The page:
I did nearly give up on it. The plot does jump around an awful lot and we are introduced to so many characters it is hard to keep track of them; however by completing the novel I can see why Beukes has done this. I absolutely hate giving up on a book, I can count on one hand the number of novels I have given up on, so I was determined and hopeful that it would get better and a hundred and fifty pages in it did! I read the final chunk of the book in one go as I was hooked (and because I was on a four hour train journey).

I would recommend it however it didn’t meet my expectations. I think this may be because I had wanted to read it for so long and had created such a hype for it that it was almost inevitable that it wouldn’t be as good as I thought.

It’s World Book Day!!

World Book Day is still as important to me at twenty-two as when I was a mere seven year old. I still remember the excitement of receiving the obligatory book token. Whilst my friends mocked reading (and the discount) I secretly relished going to WH Smith to spend my book token and would spend ages agonising over which book was worthy of the voucher.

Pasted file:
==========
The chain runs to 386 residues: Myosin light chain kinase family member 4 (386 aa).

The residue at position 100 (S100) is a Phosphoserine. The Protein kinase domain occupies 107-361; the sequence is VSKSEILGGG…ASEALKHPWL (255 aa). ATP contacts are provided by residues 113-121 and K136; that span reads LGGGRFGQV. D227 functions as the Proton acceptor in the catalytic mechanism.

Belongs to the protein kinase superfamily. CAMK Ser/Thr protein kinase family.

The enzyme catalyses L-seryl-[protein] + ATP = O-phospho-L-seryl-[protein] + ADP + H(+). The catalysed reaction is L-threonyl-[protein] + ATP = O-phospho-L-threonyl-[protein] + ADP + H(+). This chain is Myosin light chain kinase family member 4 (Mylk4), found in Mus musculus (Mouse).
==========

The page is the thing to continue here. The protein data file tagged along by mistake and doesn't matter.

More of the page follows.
As today is a celebration of books, characters and childhood memories I thought I would write about why I think books will always be important.

I cannot imagine a world without books. From the touch, smell and imagery a text can create in one’s mind, it seems incomprehensible to live in a world where we cannot go out and buy the latest page turner or curl up in our favourite armchair one rainy afternoon with one of the classics. Personally, I believe books matter at every stage in our life, they act as a journey and help to chart key moments in our life.